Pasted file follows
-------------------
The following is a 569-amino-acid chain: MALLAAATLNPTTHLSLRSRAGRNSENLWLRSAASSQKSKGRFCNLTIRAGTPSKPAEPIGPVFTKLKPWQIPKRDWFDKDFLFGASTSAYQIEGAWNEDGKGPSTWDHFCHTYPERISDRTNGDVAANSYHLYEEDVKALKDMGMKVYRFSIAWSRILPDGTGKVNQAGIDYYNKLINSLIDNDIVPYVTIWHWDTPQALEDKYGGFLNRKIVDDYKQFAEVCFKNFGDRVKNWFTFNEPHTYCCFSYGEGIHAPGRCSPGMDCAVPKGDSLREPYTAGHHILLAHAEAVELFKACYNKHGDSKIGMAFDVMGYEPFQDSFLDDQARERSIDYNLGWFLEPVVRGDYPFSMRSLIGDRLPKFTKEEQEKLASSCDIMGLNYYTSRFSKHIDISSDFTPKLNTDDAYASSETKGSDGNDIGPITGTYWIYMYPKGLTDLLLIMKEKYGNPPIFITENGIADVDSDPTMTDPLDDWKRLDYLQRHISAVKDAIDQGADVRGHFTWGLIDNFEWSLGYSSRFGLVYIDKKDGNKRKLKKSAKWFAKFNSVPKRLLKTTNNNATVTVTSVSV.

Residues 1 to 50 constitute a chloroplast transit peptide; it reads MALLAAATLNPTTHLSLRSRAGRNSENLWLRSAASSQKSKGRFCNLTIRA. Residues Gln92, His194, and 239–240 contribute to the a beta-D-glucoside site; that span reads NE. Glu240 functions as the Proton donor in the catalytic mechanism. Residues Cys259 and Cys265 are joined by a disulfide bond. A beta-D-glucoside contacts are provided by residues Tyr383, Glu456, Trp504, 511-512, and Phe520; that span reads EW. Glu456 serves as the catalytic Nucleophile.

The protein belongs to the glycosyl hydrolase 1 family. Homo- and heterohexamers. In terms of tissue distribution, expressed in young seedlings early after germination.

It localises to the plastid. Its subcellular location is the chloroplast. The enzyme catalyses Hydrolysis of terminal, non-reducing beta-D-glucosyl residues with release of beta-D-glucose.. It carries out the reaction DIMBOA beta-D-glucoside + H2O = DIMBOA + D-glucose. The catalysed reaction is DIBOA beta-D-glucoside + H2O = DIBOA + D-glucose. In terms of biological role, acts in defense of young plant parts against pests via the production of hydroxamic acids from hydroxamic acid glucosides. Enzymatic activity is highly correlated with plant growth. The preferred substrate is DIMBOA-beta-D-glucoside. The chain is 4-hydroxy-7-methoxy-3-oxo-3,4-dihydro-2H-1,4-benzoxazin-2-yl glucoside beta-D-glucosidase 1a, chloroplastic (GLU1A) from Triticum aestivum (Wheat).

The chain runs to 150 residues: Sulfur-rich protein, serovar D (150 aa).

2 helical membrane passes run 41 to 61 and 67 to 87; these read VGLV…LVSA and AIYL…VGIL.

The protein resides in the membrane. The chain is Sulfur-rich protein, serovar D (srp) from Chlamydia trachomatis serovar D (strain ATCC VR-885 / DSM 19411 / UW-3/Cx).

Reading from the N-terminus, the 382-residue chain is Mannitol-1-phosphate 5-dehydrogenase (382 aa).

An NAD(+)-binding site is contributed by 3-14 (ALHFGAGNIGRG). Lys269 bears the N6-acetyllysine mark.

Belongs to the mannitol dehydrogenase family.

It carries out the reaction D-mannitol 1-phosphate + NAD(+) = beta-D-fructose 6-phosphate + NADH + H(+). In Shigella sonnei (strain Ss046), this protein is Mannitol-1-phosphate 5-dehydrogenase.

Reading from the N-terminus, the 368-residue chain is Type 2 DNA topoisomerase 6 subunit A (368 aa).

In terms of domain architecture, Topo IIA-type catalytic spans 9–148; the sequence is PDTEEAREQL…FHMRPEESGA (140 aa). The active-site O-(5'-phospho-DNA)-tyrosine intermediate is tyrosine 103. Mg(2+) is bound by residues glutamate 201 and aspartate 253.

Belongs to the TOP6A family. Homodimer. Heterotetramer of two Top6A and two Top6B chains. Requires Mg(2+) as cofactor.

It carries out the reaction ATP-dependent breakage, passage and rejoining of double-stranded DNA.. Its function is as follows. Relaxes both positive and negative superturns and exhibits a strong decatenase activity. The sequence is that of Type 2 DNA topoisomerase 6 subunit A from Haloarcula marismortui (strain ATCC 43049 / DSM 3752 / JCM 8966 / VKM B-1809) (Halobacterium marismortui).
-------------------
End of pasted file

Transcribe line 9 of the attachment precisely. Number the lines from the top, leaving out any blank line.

An NAD(+)-binding site is contributed by 3-14 (ALHFGAGNIGRG). Lys269 bears the N6-acetyllysine mark.